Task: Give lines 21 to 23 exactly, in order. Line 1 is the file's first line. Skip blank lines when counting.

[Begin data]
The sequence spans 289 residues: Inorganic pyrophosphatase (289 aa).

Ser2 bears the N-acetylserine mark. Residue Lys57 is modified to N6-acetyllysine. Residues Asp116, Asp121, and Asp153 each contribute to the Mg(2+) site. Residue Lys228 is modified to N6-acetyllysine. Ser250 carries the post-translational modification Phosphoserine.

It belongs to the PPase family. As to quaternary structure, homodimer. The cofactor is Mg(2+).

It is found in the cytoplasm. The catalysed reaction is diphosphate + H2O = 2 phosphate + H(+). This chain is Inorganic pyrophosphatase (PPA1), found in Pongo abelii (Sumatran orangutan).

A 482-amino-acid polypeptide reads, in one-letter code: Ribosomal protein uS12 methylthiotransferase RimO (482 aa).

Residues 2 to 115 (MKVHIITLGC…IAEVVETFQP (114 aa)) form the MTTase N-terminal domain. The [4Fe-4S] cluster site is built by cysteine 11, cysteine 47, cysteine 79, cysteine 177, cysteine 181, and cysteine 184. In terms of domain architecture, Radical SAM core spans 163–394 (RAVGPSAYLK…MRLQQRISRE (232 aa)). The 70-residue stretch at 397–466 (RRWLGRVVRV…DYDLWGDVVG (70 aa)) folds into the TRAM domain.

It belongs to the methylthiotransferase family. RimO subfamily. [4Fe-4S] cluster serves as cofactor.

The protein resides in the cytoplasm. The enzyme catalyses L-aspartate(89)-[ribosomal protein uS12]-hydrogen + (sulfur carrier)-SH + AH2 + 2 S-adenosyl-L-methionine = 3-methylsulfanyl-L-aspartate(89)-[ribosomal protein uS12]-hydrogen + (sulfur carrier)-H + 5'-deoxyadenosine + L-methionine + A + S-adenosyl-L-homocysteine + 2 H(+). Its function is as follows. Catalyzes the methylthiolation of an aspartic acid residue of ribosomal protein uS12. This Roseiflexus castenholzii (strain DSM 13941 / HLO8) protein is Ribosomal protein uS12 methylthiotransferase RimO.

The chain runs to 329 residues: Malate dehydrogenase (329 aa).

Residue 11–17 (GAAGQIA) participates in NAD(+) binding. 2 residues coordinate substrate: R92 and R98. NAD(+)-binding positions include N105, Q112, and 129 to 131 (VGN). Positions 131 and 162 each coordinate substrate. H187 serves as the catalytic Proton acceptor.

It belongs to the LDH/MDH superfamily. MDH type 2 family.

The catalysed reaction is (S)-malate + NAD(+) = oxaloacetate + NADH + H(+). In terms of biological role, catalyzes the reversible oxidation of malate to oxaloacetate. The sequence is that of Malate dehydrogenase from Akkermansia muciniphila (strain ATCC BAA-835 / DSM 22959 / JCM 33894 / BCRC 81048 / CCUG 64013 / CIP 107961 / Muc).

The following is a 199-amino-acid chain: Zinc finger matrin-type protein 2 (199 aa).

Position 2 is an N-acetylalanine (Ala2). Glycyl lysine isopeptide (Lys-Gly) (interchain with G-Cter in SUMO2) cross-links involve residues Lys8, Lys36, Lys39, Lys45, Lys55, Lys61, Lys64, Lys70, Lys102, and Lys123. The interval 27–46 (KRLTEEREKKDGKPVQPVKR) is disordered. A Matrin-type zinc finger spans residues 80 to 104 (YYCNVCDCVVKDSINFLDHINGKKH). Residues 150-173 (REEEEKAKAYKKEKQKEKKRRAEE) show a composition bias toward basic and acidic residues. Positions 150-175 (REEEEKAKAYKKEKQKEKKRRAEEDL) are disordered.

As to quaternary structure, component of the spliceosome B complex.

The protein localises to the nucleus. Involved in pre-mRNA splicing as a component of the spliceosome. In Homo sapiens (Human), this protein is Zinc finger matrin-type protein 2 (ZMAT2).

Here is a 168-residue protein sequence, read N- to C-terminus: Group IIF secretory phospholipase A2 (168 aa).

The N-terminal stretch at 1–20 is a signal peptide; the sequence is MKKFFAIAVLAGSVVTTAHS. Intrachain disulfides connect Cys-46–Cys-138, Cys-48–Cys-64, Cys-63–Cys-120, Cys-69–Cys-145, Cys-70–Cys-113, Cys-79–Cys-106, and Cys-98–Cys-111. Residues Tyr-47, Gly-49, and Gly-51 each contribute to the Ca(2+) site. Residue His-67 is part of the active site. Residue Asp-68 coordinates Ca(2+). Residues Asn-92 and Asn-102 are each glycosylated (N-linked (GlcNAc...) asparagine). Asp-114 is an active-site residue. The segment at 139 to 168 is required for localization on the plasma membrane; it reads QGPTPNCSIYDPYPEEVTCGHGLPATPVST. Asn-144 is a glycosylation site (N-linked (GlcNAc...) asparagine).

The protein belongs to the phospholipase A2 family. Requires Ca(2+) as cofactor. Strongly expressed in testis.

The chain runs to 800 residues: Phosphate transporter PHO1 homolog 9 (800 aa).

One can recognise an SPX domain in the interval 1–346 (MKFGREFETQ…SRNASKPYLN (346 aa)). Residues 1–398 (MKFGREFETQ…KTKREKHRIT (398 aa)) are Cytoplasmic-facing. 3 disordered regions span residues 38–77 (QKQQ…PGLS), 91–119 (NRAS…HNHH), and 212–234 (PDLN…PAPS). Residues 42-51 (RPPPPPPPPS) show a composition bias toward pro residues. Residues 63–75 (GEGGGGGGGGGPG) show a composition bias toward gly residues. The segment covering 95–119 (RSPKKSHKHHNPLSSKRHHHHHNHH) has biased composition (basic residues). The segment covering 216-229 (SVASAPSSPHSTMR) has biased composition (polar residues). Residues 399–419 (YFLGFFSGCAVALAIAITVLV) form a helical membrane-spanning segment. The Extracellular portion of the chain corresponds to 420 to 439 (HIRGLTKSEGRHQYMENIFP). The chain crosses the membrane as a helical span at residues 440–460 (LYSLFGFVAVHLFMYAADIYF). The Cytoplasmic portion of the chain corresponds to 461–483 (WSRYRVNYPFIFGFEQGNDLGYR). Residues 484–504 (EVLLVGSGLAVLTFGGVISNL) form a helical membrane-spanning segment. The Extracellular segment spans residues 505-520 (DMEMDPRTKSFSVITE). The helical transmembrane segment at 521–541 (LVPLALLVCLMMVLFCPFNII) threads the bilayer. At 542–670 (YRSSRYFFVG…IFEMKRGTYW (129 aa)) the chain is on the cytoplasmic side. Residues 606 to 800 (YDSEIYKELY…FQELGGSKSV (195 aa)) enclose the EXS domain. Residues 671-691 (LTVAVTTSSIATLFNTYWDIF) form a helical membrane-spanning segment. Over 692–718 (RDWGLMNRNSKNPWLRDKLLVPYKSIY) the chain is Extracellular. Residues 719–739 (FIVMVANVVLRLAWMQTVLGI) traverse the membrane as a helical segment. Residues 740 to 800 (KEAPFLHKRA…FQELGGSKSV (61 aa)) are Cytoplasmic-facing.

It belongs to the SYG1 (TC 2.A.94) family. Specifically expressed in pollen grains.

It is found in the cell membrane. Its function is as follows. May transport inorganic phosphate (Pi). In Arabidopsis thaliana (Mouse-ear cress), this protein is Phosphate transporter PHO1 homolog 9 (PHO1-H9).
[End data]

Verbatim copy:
One can recognise an SPX domain in the interval 1–346 (MKFGREFETQ…SRNASKPYLN (346 aa)). Residues 1–398 (MKFGREFETQ…KTKREKHRIT (398 aa)) are Cytoplasmic-facing. 3 disordered regions span residues 38–77 (QKQQ…PGLS), 91–119 (NRAS…HNHH), and 212–234 (PDLN…PAPS). Residues 42-51 (RPPPPPPPPS) show a composition bias toward pro residues. Residues 63–75 (GEGGGGGGGGGPG) show a composition bias toward gly residues. The segment covering 95–119 (RSPKKSHKHHNPLSSKRHHHHHNHH) has biased composition (basic residues). The segment covering 216-229 (SVASAPSSPHSTMR) has biased composition (polar residues). Residues 399–419 (YFLGFFSGCAVALAIAITVLV) form a helical membrane-spanning segment. The Extracellular portion of the chain corresponds to 420 to 439 (HIRGLTKSEGRHQYMENIFP). The chain crosses the membrane as a helical span at residues 440–460 (LYSLFGFVAVHLFMYAADIYF). The Cytoplasmic portion of the chain corresponds to 461–483 (WSRYRVNYPFIFGFEQGNDLGYR). Residues 484–504 (EVLLVGSGLAVLTFGGVISNL) form a helical membrane-spanning segment. The Extracellular segment spans residues 505-520 (DMEMDPRTKSFSVITE). The helical transmembrane segment at 521–541 (LVPLALLVCLMMVLFCPFNII) threads the bilayer. At 542–670 (YRSSRYFFVG…IFEMKRGTYW (129 aa)) the chain is on the cytoplasmic side. Residues 606 to 800 (YDSEIYKELY…FQELGGSKSV (195 aa)) enclose the EXS domain. Residues 671-691 (LTVAVTTSSIATLFNTYWDIF) form a helical membrane-spanning segment. Over 692–718 (RDWGLMNRNSKNPWLRDKLLVPYKSIY) the chain is Extracellular. Residues 719–739 (FIVMVANVVLRLAWMQTVLGI) traverse the membrane as a helical segment. Residues 740 to 800 (KEAPFLHKRA…FQELGGSKSV (61 aa)) are Cytoplasmic-facing.

It belongs to the SYG1 (TC 2.A.94) family. Specifically expressed in pollen grains.

It is found in the cell membrane. Its function is as follows. May transport inorganic phosphate (Pi). In Arabidopsis thaliana (Mouse-ear cress), this protein is Phosphate transporter PHO1 homolog 9 (PHO1-H9).